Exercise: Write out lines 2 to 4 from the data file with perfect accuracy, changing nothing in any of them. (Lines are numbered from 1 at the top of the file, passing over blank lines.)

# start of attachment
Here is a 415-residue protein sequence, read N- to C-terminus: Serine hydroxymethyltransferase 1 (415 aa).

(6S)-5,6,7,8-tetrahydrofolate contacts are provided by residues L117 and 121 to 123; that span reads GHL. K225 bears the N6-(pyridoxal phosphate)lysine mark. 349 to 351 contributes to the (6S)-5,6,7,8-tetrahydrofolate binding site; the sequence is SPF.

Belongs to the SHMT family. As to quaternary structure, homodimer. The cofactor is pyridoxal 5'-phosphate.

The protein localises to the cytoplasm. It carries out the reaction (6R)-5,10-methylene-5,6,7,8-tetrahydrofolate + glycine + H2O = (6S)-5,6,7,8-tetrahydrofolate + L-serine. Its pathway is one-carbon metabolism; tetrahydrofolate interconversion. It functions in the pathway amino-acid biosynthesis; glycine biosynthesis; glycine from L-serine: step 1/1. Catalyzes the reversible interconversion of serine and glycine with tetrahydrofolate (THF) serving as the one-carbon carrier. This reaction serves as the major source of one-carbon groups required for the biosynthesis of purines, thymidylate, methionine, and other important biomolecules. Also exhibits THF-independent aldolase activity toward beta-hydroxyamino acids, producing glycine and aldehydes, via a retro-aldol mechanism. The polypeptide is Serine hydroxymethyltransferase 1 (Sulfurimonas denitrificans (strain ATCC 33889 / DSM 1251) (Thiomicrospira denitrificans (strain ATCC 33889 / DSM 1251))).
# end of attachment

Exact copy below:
(6S)-5,6,7,8-tetrahydrofolate contacts are provided by residues L117 and 121 to 123; that span reads GHL. K225 bears the N6-(pyridoxal phosphate)lysine mark. 349 to 351 contributes to the (6S)-5,6,7,8-tetrahydrofolate binding site; the sequence is SPF.

Belongs to the SHMT family. As to quaternary structure, homodimer. The cofactor is pyridoxal 5'-phosphate.

The protein localises to the cytoplasm. It carries out the reaction (6R)-5,10-methylene-5,6,7,8-tetrahydrofolate + glycine + H2O = (6S)-5,6,7,8-tetrahydrofolate + L-serine. Its pathway is one-carbon metabolism; tetrahydrofolate interconversion. It functions in the pathway amino-acid biosynthesis; glycine biosynthesis; glycine from L-serine: step 1/1. Catalyzes the reversible interconversion of serine and glycine with tetrahydrofolate (THF) serving as the one-carbon carrier. This reaction serves as the major source of one-carbon groups required for the biosynthesis of purines, thymidylate, methionine, and other important biomolecules. Also exhibits THF-independent aldolase activity toward beta-hydroxyamino acids, producing glycine and aldehydes, via a retro-aldol mechanism. The polypeptide is Serine hydroxymethyltransferase 1 (Sulfurimonas denitrificans (strain ATCC 33889 / DSM 1251) (Thiomicrospira denitrificans (strain ATCC 33889 / DSM 1251))).